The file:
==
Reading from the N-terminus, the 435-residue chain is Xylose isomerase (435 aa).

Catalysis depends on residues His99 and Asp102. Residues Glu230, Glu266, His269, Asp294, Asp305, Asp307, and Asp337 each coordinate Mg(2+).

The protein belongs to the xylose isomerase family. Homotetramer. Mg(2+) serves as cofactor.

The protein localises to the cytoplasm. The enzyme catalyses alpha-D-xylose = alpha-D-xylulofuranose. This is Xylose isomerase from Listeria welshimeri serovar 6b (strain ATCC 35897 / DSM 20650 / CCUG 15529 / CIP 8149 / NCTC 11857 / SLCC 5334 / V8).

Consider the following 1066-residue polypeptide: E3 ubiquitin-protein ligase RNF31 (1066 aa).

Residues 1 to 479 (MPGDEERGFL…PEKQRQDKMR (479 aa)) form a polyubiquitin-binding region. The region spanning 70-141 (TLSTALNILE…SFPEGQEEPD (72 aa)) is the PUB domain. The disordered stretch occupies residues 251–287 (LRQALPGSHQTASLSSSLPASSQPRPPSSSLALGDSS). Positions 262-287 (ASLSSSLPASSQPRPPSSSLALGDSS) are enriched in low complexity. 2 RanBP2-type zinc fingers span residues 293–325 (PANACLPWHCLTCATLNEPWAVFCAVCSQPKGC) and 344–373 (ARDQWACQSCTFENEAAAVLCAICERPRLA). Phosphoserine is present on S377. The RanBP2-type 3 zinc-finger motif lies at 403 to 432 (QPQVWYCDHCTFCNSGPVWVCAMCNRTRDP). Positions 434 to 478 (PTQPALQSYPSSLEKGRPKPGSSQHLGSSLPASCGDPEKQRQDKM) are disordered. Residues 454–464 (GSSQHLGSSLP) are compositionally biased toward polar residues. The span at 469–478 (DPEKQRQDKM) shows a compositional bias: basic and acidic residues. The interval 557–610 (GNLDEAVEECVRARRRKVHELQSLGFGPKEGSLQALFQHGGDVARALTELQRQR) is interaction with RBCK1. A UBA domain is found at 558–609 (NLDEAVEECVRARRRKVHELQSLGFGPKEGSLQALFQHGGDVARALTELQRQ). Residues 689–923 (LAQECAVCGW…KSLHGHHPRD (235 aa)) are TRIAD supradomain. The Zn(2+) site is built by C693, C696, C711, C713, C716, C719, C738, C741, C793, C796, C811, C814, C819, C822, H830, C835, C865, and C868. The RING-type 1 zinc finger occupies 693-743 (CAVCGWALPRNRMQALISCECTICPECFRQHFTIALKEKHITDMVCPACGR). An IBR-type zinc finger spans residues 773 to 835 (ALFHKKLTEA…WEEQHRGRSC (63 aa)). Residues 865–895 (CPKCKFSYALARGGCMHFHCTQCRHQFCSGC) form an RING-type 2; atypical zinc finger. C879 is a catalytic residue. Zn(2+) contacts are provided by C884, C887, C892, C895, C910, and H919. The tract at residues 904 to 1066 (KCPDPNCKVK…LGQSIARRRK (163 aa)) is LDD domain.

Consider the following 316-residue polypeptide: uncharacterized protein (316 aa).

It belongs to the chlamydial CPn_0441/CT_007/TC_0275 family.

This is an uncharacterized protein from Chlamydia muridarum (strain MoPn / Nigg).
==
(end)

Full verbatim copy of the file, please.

Reading from the N-terminus, the 435-residue chain is Xylose isomerase (435 aa).

Catalysis depends on residues His99 and Asp102. Residues Glu230, Glu266, His269, Asp294, Asp305, Asp307, and Asp337 each coordinate Mg(2+).

The protein belongs to the xylose isomerase family. Homotetramer. Mg(2+) serves as cofactor.

The protein localises to the cytoplasm. The enzyme catalyses alpha-D-xylose = alpha-D-xylulofuranose. This is Xylose isomerase from Listeria welshimeri serovar 6b (strain ATCC 35897 / DSM 20650 / CCUG 15529 / CIP 8149 / NCTC 11857 / SLCC 5334 / V8).

Consider the following 1066-residue polypeptide: E3 ubiquitin-protein ligase RNF31 (1066 aa).

Residues 1 to 479 (MPGDEERGFL…PEKQRQDKMR (479 aa)) form a polyubiquitin-binding region. The region spanning 70-141 (TLSTALNILE…SFPEGQEEPD (72 aa)) is the PUB domain. The disordered stretch occupies residues 251–287 (LRQALPGSHQTASLSSSLPASSQPRPPSSSLALGDSS). Positions 262-287 (ASLSSSLPASSQPRPPSSSLALGDSS) are enriched in low complexity. 2 RanBP2-type zinc fingers span residues 293–325 (PANACLPWHCLTCATLNEPWAVFCAVCSQPKGC) and 344–373 (ARDQWACQSCTFENEAAAVLCAICERPRLA). Phosphoserine is present on S377. The RanBP2-type 3 zinc-finger motif lies at 403 to 432 (QPQVWYCDHCTFCNSGPVWVCAMCNRTRDP). Positions 434 to 478 (PTQPALQSYPSSLEKGRPKPGSSQHLGSSLPASCGDPEKQRQDKM) are disordered. Residues 454–464 (GSSQHLGSSLP) are compositionally biased toward polar residues. The span at 469–478 (DPEKQRQDKM) shows a compositional bias: basic and acidic residues. The interval 557–610 (GNLDEAVEECVRARRRKVHELQSLGFGPKEGSLQALFQHGGDVARALTELQRQR) is interaction with RBCK1. A UBA domain is found at 558–609 (NLDEAVEECVRARRRKVHELQSLGFGPKEGSLQALFQHGGDVARALTELQRQ). Residues 689–923 (LAQECAVCGW…KSLHGHHPRD (235 aa)) are TRIAD supradomain. The Zn(2+) site is built by C693, C696, C711, C713, C716, C719, C738, C741, C793, C796, C811, C814, C819, C822, H830, C835, C865, and C868. The RING-type 1 zinc finger occupies 693-743 (CAVCGWALPRNRMQALISCECTICPECFRQHFTIALKEKHITDMVCPACGR). An IBR-type zinc finger spans residues 773 to 835 (ALFHKKLTEA…WEEQHRGRSC (63 aa)). Residues 865–895 (CPKCKFSYALARGGCMHFHCTQCRHQFCSGC) form an RING-type 2; atypical zinc finger. C879 is a catalytic residue. Zn(2+) contacts are provided by C884, C887, C892, C895, C910, and H919. The tract at residues 904 to 1066 (KCPDPNCKVK…LGQSIARRRK (163 aa)) is LDD domain.

Consider the following 316-residue polypeptide: uncharacterized protein (316 aa).

It belongs to the chlamydial CPn_0441/CT_007/TC_0275 family.

This is an uncharacterized protein from Chlamydia muridarum (strain MoPn / Nigg).